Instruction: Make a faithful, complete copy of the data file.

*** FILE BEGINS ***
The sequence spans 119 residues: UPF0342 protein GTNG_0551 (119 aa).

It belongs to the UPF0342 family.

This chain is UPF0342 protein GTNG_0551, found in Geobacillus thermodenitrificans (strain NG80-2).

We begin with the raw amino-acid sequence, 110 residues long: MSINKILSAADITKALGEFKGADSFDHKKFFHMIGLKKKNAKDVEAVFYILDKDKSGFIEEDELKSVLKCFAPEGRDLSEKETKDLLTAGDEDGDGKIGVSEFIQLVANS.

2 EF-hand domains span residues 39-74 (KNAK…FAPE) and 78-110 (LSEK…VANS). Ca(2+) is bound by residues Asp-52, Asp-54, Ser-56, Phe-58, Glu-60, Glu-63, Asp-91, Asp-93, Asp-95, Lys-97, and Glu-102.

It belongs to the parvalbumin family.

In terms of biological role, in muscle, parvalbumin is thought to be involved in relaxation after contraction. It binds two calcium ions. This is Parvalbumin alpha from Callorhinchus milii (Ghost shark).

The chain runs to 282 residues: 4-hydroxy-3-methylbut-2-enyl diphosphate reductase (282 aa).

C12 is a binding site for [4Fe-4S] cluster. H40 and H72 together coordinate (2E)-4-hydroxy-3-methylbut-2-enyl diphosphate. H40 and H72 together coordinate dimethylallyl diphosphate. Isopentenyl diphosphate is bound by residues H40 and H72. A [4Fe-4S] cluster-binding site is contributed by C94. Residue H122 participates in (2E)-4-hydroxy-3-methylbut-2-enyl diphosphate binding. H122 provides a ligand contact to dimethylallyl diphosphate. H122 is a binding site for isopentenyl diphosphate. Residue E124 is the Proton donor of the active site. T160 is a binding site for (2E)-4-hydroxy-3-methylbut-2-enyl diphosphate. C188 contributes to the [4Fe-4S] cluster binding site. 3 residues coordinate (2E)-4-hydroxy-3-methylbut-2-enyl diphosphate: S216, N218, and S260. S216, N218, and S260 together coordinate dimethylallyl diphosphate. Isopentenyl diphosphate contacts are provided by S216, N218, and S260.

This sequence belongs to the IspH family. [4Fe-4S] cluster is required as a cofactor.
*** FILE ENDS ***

The sequence spans 119 residues: UPF0342 protein GTNG_0551 (119 aa).

It belongs to the UPF0342 family.

This chain is UPF0342 protein GTNG_0551, found in Geobacillus thermodenitrificans (strain NG80-2).

We begin with the raw amino-acid sequence, 110 residues long: MSINKILSAADITKALGEFKGADSFDHKKFFHMIGLKKKNAKDVEAVFYILDKDKSGFIEEDELKSVLKCFAPEGRDLSEKETKDLLTAGDEDGDGKIGVSEFIQLVANS.

2 EF-hand domains span residues 39-74 (KNAK…FAPE) and 78-110 (LSEK…VANS). Ca(2+) is bound by residues Asp-52, Asp-54, Ser-56, Phe-58, Glu-60, Glu-63, Asp-91, Asp-93, Asp-95, Lys-97, and Glu-102.

It belongs to the parvalbumin family.

In terms of biological role, in muscle, parvalbumin is thought to be involved in relaxation after contraction. It binds two calcium ions. This is Parvalbumin alpha from Callorhinchus milii (Ghost shark).

The chain runs to 282 residues: 4-hydroxy-3-methylbut-2-enyl diphosphate reductase (282 aa).

C12 is a binding site for [4Fe-4S] cluster. H40 and H72 together coordinate (2E)-4-hydroxy-3-methylbut-2-enyl diphosphate. H40 and H72 together coordinate dimethylallyl diphosphate. Isopentenyl diphosphate is bound by residues H40 and H72. A [4Fe-4S] cluster-binding site is contributed by C94. Residue H122 participates in (2E)-4-hydroxy-3-methylbut-2-enyl diphosphate binding. H122 provides a ligand contact to dimethylallyl diphosphate. H122 is a binding site for isopentenyl diphosphate. Residue E124 is the Proton donor of the active site. T160 is a binding site for (2E)-4-hydroxy-3-methylbut-2-enyl diphosphate. C188 contributes to the [4Fe-4S] cluster binding site. 3 residues coordinate (2E)-4-hydroxy-3-methylbut-2-enyl diphosphate: S216, N218, and S260. S216, N218, and S260 together coordinate dimethylallyl diphosphate. Isopentenyl diphosphate contacts are provided by S216, N218, and S260.

This sequence belongs to the IspH family. [4Fe-4S] cluster is required as a cofactor.